Photo Journal, 2016 Photo Journal

How to Photograph Tourist Attractions

In today’s journal, we’ll be looking at some examples of my work and discuss how to photograph tourist attractions! Let’s face it, when we go somewhere either to visit a new city or country we have limited knowledge and experience of that location. So, what do we usually do? We generally do a little bit of research on the places that we would like to visit.

If you’re a photographer, you’re likely looking for the best possible locations to take photographs. When you do your research, you’ll likely compile a list of the places you feel are likely to be most fruitful. Those places based on your research will most likely be tourist attractions! And there lies the issue! How can you photograph tourist attractions that are likely to be overrun by, well…, tourists?

Before we delve into that question, if you don’t already know who I am and what I do, my name is Don. I’m a photographer who got my start when I was abroad living in Seoul, South Korea. I was there from the end of 2012 until I moved back to Ontario, Canada with my family in mid-May of 2023. I got started in photography at the end of summer 2014 with the purchase of my first DSLR camera, which I have barely put down since! The Photo Memoirs is my personal photo journal, where I share my photography journey with you, in addition to providing meaningful and helpful insights, tips, and motivation for photographers of all experience levels.

With that said, until recently I have shared my journals from my past photography archives, I’m happy to continue that from late April 2016, with one minor change! As noted by the title of this article, how to Photograph Tourist Attractions, I will publish my new articles with the main lesson to be taken away at the fore! (Whereas in the past I have used just a timeline of my photographs with commentary on them.) I will still be sharing the photographs and have some comments on each of them, but I hope this new format will serve more benefit to you!

How to Photograph Tourist Attractions

So back to the bedrock of the question! How do you photograph tourist attractions? The obvious and most simple answer is to go there, take out your camera, and photograph what you see, and what you like. Obviously! But I have a few suggestions for you to try, to make the most out of your visit to a new city/country.

1. Do Your Research

The first suggestion to photograph tourist attractions is a basic one. One that you don’t need to be told, because, let’s face it! You’ve probably already done it. But to reiterate the point, you’ll want to research the locations you plan to visit in advance. You’ll need to know the basic information.

For example…

When is the attraction open?

What are the times/days it’s closed?

When might it be the best time to visit for photography?

These are important pieces of information you will need to know! For example, if you’re a landscape photographer and you’re the best time to visit a place to photograph is 6~7am and 7~8pm, because you’re chasing that golden hour, or better yet, the blue hour, that’s wonderful! But if the location’s hours are 9 am-4 pm, you don’t have that option. But can you photograph from the front of the attraction without having access to go in? Or will you need to adjust your timing and make the most of the availability they present? A little bit of research will go a long way in determining what time will be best to go.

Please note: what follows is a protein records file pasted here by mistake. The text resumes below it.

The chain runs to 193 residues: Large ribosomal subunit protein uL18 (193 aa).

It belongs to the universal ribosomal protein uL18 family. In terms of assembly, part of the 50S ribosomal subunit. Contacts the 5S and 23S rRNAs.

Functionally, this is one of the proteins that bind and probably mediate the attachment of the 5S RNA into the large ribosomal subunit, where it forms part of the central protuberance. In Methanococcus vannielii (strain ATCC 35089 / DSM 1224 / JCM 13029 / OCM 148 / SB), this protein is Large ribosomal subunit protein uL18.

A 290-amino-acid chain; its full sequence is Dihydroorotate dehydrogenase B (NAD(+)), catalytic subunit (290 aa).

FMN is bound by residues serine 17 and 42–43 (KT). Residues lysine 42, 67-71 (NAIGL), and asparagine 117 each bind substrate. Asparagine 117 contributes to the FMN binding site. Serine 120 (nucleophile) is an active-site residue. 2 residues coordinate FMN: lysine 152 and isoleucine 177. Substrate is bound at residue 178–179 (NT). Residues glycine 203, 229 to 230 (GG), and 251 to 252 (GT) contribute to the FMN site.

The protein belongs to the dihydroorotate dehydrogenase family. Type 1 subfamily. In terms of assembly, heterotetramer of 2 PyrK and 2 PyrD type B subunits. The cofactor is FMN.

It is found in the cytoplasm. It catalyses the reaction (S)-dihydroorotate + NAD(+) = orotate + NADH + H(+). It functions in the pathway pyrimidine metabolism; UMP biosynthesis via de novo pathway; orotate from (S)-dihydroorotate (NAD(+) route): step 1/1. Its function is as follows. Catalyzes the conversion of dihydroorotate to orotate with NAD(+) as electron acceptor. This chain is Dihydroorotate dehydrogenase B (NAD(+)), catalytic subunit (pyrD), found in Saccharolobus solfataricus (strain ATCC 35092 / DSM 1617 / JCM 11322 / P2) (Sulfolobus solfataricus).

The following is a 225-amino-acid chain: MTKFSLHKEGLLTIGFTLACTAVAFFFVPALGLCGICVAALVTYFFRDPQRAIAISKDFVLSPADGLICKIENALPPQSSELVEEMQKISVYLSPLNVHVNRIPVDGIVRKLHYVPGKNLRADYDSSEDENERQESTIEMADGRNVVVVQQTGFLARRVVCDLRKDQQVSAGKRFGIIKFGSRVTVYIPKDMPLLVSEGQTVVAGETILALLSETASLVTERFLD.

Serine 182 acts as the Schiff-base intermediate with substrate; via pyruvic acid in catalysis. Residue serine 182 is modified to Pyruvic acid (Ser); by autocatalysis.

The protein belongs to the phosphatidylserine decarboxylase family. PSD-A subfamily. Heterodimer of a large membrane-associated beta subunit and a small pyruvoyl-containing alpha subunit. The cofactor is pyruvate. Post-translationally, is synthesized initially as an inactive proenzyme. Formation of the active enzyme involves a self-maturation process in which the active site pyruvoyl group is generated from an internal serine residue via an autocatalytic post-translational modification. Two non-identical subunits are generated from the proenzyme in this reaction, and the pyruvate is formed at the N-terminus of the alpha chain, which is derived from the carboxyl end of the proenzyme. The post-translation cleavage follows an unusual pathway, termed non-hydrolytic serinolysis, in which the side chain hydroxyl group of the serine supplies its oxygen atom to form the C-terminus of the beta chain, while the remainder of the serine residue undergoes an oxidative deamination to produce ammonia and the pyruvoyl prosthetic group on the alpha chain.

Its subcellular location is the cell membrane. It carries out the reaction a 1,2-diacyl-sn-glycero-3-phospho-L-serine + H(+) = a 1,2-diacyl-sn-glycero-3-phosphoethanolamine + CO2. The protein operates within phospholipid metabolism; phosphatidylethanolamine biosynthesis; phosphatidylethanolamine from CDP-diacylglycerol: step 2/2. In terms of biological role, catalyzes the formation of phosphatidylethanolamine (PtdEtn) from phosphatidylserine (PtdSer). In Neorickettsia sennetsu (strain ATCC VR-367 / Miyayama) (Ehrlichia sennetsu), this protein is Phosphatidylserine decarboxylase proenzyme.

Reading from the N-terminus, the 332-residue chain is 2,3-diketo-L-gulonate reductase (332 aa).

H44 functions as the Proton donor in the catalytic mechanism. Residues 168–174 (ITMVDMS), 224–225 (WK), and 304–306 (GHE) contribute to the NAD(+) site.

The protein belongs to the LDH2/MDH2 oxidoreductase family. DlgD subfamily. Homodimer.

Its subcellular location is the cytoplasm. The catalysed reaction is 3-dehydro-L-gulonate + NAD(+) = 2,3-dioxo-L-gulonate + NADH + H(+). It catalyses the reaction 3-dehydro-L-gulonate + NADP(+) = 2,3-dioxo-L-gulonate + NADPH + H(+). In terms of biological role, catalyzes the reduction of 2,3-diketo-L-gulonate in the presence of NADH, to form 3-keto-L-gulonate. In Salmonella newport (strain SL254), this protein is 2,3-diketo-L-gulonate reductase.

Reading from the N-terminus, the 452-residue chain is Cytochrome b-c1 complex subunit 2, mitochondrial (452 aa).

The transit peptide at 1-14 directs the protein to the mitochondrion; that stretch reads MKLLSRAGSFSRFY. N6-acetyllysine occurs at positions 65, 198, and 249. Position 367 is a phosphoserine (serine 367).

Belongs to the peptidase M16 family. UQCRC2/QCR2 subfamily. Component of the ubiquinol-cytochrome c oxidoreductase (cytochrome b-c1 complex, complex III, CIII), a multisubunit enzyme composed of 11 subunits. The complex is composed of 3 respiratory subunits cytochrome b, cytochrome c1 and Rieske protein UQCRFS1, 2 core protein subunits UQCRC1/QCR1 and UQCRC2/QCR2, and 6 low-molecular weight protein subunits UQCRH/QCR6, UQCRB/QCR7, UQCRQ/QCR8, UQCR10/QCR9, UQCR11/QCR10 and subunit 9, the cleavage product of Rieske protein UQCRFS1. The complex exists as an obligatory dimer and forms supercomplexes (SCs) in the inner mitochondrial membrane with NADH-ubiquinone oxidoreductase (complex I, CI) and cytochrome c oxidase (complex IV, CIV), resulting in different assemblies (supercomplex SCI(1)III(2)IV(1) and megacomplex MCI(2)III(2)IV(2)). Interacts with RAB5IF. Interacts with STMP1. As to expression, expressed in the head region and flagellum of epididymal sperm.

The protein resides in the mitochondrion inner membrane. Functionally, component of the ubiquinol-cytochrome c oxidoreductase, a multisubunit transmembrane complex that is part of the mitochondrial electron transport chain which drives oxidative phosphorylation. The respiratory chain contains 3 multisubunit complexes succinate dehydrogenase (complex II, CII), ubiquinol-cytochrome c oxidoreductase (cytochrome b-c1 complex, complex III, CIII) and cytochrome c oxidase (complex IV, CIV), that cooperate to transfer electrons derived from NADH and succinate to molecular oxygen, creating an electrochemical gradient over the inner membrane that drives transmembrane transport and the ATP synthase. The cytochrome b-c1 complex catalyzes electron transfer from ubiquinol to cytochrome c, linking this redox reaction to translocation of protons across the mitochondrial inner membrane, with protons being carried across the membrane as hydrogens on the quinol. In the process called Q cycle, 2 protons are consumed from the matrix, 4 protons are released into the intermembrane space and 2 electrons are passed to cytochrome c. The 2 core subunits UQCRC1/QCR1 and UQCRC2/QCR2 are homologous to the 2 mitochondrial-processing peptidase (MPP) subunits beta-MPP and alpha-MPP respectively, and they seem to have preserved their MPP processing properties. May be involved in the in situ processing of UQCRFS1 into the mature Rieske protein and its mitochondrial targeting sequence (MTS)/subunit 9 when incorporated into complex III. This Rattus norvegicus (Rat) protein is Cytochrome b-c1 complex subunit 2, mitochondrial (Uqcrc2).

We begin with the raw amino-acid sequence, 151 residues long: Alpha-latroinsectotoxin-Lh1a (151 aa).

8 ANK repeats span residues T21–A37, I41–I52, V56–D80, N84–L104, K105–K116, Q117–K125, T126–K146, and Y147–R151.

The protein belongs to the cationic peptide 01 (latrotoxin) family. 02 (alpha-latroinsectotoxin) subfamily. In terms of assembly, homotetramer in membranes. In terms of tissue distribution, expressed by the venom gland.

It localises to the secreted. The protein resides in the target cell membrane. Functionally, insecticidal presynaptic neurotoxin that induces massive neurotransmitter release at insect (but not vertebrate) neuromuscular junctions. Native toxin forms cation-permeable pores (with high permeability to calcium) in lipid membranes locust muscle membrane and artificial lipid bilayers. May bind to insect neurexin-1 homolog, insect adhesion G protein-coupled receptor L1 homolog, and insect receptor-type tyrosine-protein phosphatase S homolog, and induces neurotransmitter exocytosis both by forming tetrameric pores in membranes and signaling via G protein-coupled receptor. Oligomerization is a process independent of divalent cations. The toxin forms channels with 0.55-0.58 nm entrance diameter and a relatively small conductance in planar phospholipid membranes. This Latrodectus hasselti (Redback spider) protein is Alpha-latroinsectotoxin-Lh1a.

In addition to the time restraint, you’ll want to check into when it’s most likely to be busy! Again in the case of the landscape photographer, if the attraction is opening from 9 am-4 pm, would it be more likely to be overrun with tourists and other visitors in the afternoon? Or can you beat the rush by arriving earlier and getting to the specific spot quicker than other guests? Hit the ground running, sort of speak, as soon as the attraction opens its gates.

The additional information you’ll want to get, of course, involves the cost of entry and the best directions to the location so you don’t wind up lost or going in circles trying to find your way. That could put a downer on your experience!

2. Get Your Postcard Shot

Everyone and their dog, not literally, wants to photograph tourist attractions in the precise way that everyone does! It’s that shot that is the highlight of the attraction. You can see them in your tourist guides, in calendars, on postcards (do those even exist anymore?), and in basically every area of the city that bends to tourists, with every souvenir-selling location.

Some people hate these! They are the same old, same old boring photograph that everyone takes. They all look the same, there’s little interest in them. However, some photographs just HAVE to have their own. So, if that’s you, get your postcard shot out of the way early, then move on to getting more creative in the next tips!

3. Get Creative

Now this is where things get good! You want to capture your photographs based on the way YOU feel, in YOUR photographic style, and not the same as the average photographer. How do you photograph tourist attractions in such a way?